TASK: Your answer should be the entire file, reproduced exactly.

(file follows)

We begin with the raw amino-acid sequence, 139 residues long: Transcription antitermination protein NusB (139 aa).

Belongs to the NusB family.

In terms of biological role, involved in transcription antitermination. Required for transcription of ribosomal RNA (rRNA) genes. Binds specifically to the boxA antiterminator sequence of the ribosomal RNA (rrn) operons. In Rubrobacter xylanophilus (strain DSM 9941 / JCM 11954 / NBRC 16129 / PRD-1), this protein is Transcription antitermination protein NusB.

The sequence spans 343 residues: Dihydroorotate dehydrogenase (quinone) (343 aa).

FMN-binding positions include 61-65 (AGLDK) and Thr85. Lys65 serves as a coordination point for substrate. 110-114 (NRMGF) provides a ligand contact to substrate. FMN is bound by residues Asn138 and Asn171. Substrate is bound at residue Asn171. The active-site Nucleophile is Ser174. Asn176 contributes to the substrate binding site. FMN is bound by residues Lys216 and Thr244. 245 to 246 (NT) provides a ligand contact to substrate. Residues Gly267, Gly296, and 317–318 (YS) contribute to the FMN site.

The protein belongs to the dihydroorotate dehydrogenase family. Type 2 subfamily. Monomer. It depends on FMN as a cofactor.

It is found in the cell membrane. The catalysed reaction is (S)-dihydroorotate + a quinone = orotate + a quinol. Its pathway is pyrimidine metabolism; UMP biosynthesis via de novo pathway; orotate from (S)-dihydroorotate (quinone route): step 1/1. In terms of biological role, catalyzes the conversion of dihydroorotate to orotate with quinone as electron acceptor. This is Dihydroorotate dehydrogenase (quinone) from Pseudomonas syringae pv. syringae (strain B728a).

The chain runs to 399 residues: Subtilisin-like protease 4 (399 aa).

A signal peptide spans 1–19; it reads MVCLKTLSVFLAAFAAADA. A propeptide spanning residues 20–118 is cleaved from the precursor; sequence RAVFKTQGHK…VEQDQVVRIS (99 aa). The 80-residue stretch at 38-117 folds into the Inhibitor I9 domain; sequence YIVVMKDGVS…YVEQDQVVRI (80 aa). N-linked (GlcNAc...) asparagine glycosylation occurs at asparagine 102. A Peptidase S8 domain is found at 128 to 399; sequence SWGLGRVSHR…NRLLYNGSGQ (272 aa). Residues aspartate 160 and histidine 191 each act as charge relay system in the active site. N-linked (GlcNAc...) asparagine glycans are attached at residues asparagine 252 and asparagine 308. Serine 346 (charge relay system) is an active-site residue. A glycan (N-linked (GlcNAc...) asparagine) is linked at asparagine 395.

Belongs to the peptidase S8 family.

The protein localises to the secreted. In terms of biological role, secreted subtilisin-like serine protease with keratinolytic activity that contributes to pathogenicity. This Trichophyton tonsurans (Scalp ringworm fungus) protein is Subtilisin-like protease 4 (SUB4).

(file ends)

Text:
We begin with the raw amino-acid sequence, 139 residues long: Transcription antitermination protein NusB (139 aa).

Belongs to the NusB family.

In terms of biological role, involved in transcription antitermination. Required for transcription of ribosomal RNA (rRNA) genes. Binds specifically to the boxA antiterminator sequence of the ribosomal RNA (rrn) operons. In Rubrobacter xylanophilus (strain DSM 9941 / JCM 11954 / NBRC 16129 / PRD-1), this protein is Transcription antitermination protein NusB.

The sequence spans 343 residues: Dihydroorotate dehydrogenase (quinone) (343 aa).

FMN-binding positions include 61-65 (AGLDK) and Thr85. Lys65 serves as a coordination point for substrate. 110-114 (NRMGF) provides a ligand contact to substrate. FMN is bound by residues Asn138 and Asn171. Substrate is bound at residue Asn171. The active-site Nucleophile is Ser174. Asn176 contributes to the substrate binding site. FMN is bound by residues Lys216 and Thr244. 245 to 246 (NT) provides a ligand contact to substrate. Residues Gly267, Gly296, and 317–318 (YS) contribute to the FMN site.

The protein belongs to the dihydroorotate dehydrogenase family. Type 2 subfamily. Monomer. It depends on FMN as a cofactor.

It is found in the cell membrane. The catalysed reaction is (S)-dihydroorotate + a quinone = orotate + a quinol. Its pathway is pyrimidine metabolism; UMP biosynthesis via de novo pathway; orotate from (S)-dihydroorotate (quinone route): step 1/1. In terms of biological role, catalyzes the conversion of dihydroorotate to orotate with quinone as electron acceptor. This is Dihydroorotate dehydrogenase (quinone) from Pseudomonas syringae pv. syringae (strain B728a).

The chain runs to 399 residues: Subtilisin-like protease 4 (399 aa).

A signal peptide spans 1–19; it reads MVCLKTLSVFLAAFAAADA. A propeptide spanning residues 20–118 is cleaved from the precursor; sequence RAVFKTQGHK…VEQDQVVRIS (99 aa). The 80-residue stretch at 38-117 folds into the Inhibitor I9 domain; sequence YIVVMKDGVS…YVEQDQVVRI (80 aa). N-linked (GlcNAc...) asparagine glycosylation occurs at asparagine 102. A Peptidase S8 domain is found at 128 to 399; sequence SWGLGRVSHR…NRLLYNGSGQ (272 aa). Residues aspartate 160 and histidine 191 each act as charge relay system in the active site. N-linked (GlcNAc...) asparagine glycans are attached at residues asparagine 252 and asparagine 308. Serine 346 (charge relay system) is an active-site residue. A glycan (N-linked (GlcNAc...) asparagine) is linked at asparagine 395.

Belongs to the peptidase S8 family.

The protein localises to the secreted. In terms of biological role, secreted subtilisin-like serine protease with keratinolytic activity that contributes to pathogenicity. This Trichophyton tonsurans (Scalp ringworm fungus) protein is Subtilisin-like protease 4 (SUB4).